Washington kept finding ways not to score. On UW’s next drive, the Huskies marched all the way to the Oregon 23-yard line before McGrew took a direct snap and was unceremoniously stoned on fourth-and-one.


But UW’s defense and special teams momentarily did their part. After Porter sent a bouncing 65-yard punt to the 1-yard line midway through the first quarter, linebacker Jackson Sirmon stood up Oregon running back Travis Dye for a safety to give UW a 9-3 lead. Porter dropped five of seven punts inside the 20, including back-to-back beauties at the 1- and 2-yard lines. Giles Jackson contributed a 43-yard kick return and a 21-yard punt return as well.

The problem?

Well, we’ve covered that already. UW had offensive drives end on the Oregon 46-yard line, the 50, the Oregon 42, the Oregon 24, the Oregon 46 (again) and the Oregon 49.

The Huskies scored zero points on those drives.

“(It was) so frustrating. So frustrating,” Lake said of UW’s inability to add offense after early highlights on defense and special teams. “You have a team like that on the ropes, in our stadium, and all those big plays that we’re making, those defensive stops that we’re making … extremely frustrating. Extremely frustrating.”

Then, inevitably, UW’s run defense disintegrated in the second half. Oregon’s opening drive of the third quarter spanned six plays and 70 yards, the highlight being a 45-yard Travis Dye scamper up the gut. Brown capped it with a 2-yard score to give the Ducks a 17-9 lead.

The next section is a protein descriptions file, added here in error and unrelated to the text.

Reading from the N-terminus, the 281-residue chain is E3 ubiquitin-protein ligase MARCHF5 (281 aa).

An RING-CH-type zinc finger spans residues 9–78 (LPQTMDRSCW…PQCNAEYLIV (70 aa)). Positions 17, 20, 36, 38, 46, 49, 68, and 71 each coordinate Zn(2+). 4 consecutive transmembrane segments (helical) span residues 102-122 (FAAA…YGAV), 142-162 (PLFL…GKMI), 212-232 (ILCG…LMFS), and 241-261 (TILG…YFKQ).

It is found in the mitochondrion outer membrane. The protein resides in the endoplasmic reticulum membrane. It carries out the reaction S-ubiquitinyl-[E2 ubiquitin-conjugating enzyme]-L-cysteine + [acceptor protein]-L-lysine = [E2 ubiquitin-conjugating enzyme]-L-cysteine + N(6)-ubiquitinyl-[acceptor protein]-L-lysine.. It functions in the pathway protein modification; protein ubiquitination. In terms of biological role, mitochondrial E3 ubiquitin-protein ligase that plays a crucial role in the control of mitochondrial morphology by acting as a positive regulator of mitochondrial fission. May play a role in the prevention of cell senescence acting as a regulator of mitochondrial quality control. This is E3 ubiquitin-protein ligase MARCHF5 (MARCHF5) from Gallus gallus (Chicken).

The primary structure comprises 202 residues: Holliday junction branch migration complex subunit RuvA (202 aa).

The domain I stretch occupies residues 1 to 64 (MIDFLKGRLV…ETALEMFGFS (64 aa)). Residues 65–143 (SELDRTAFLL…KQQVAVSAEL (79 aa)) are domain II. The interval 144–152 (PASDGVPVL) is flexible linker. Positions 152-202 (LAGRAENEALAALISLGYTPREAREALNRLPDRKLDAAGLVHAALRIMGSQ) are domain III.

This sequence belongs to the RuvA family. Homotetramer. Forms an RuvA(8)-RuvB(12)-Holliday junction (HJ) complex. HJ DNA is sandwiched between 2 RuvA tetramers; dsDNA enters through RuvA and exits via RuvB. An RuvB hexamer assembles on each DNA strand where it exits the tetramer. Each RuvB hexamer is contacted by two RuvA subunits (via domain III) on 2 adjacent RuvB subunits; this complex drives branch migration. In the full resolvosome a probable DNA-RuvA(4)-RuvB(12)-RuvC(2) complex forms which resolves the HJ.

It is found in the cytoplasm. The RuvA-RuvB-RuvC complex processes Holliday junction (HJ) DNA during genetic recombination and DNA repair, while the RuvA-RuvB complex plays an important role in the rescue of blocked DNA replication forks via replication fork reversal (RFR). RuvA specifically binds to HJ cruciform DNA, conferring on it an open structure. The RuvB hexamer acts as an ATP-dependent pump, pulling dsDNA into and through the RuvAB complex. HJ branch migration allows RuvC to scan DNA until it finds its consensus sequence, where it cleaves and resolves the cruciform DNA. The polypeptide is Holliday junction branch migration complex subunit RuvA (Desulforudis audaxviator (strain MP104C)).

And after a 33-yard Mycah Pittman punt return to the UW 22-yard line, the Ducks piled on — as Dye burst free for a 19-yard touchdown to extend the lead to 24-9.

In all, Oregon totaled 329 rushing yards with 5.9 yards per carry and a pair of rushing scores. Dye piled up a prolific 211 rushing yards with 7.5 yards per rush and a touchdown. Brown completed just 10 of 20 passes for 98 yards with a touchdown and an interception.


McGrew did find the end zone again in the fourth quarter — capping an 11-play, 75-yard drive with a diving 2-yard score. He led the Huskies with 67 total yards and a pair of touchdowns.

“It’s definitely one that stings a lot,” said McGrew, one of just four current Huskies who played when UW last beat Oregon in 2017. “I was there when they got the walkoff overtime win (in 2018). I had a lot to do in that game. I got injured and wasn’t able to participate in the next one here at home (a 35-31 loss in 2019).

“This one meant a lot to me. It definitely hurts. Honestly, we’ve just got to come back and go to work. But the young dudes, I hope they know how much this (expletive) hurts. And for the future, (I hope they) give them everything they got when it comes to this game. That’s what I did. That’s all I can do.”

According to Lake, it’s UW’s coaches who didn’t do enough.

“It’s all on the coaches,” Lake said of the loss. “Execution starts with me. It’s all on the coaches. You can put it 100% on the coaches. So you can write that. That’s all on us.”